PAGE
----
A few words about one of our recent converts, Kuntia. We met her through her cousins who are members and she has been awesome. She learned until about the 5th grade before having to drop out, probably because her family didn't have enough money to pay for her schooling. Nevertheless, everything we taught her just made sense to her. She comes to church every week and is a really great girl. We had District conference last week and didn't see her but figured we had just missed her with the extra couple hundred people. We visited her house where her cousin told us, very nonchalantly, "Kuntia? She moved to Thailand yesterday." Apparently work opportunities are better in Thailand so she went to meet her family who is already there. Just picked up and left. This actually happens a lot here in Cambodia and I shouldn't have been quite so shocked but it sure was an interesting conversation.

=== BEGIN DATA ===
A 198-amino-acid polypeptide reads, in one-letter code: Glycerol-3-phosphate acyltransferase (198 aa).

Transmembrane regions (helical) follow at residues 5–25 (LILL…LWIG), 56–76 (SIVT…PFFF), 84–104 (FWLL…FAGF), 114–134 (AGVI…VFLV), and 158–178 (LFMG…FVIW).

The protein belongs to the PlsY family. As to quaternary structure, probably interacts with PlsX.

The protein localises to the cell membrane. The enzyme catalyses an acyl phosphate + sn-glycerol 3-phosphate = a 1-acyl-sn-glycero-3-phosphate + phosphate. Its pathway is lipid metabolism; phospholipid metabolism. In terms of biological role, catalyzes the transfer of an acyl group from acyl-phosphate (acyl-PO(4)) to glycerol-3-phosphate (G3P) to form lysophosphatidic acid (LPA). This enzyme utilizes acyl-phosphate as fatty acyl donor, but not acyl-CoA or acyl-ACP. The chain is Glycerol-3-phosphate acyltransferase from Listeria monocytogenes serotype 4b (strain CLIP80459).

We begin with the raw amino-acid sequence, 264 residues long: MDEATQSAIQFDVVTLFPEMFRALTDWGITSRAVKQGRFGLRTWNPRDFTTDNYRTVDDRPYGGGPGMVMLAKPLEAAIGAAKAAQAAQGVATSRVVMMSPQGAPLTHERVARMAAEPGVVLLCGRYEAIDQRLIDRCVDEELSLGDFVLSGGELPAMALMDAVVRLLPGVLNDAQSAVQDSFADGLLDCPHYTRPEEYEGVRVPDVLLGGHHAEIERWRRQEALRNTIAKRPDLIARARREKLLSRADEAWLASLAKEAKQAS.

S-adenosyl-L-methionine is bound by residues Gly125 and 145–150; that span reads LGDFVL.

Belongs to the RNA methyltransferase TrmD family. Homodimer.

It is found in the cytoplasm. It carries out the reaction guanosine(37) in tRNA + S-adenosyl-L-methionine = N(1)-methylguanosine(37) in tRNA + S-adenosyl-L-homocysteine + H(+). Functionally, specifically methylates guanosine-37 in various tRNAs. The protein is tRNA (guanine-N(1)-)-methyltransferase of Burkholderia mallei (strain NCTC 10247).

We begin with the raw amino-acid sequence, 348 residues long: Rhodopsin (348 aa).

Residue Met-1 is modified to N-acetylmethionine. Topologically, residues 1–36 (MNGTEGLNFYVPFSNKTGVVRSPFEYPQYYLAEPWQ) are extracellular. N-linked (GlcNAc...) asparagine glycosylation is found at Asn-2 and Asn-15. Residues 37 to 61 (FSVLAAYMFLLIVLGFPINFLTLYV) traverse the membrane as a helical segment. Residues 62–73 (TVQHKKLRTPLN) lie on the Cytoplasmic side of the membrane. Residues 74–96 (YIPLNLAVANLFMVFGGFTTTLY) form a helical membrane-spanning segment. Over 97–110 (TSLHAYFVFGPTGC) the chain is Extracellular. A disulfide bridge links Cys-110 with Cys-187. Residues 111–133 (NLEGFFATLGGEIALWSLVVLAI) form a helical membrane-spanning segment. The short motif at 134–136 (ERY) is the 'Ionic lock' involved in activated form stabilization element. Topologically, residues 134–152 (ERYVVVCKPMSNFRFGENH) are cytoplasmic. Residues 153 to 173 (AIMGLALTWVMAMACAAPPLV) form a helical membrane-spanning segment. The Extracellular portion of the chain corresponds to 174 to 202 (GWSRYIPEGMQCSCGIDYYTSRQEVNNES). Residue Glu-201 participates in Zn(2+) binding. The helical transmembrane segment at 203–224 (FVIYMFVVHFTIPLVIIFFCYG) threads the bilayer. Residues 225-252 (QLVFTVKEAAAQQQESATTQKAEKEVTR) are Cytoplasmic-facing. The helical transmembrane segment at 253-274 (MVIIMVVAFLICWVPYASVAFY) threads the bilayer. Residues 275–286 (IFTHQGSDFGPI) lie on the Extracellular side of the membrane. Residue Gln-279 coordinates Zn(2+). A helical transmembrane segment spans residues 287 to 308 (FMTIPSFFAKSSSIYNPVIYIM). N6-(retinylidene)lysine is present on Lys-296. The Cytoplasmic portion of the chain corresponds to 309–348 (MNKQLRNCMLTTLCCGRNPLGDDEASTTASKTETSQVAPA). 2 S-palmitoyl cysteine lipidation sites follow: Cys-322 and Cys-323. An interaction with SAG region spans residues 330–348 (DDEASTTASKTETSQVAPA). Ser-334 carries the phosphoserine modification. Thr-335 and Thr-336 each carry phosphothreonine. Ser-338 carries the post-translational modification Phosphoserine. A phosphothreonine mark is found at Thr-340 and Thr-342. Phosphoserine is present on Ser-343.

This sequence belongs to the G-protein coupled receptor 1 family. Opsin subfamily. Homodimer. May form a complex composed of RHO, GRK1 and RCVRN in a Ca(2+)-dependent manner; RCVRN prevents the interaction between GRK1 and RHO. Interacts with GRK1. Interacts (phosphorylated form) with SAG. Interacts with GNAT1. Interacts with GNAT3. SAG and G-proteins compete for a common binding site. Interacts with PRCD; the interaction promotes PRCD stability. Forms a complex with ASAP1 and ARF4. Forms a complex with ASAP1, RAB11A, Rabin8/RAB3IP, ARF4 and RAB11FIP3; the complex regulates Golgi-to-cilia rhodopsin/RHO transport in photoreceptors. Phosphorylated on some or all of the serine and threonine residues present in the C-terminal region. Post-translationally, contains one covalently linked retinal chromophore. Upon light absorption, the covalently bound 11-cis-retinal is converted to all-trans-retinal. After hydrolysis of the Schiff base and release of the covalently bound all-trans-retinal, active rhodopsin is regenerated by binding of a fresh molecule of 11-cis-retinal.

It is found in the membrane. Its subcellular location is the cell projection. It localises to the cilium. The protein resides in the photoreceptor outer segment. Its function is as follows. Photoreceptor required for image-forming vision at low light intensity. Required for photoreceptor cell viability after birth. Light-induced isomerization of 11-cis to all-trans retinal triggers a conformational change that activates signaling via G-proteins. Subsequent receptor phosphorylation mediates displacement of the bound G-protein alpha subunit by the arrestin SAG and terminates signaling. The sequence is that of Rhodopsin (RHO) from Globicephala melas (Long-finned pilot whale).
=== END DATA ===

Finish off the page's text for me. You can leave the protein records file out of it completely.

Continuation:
Do you want to know who makes your Aeropostale shirts? I do. In Cambodia. After the designs on the shirts are printed they have to cut of all the excess string and some other plastic stuff. It's not hard, but it has to be done by hand, so they give out batches of 100 shirts to people so they can cut all the things off and then give them back for $1.50. It usually takes about a day and a half to do a batch so it's not very good pay but if they are just sitting at home watching the kids anyway it's an easy supplement to a family's income. And so, on Thursday when we were visiting Sokhuan and she was doing that we joined in. So the next time you're wearing your little T-shirt remember that someone was paid about $1 a day to make it and it might have been me! Have a fun week! That's all from me.
|My companion and Chan Li making Aeropostale shirts with the neighbors.|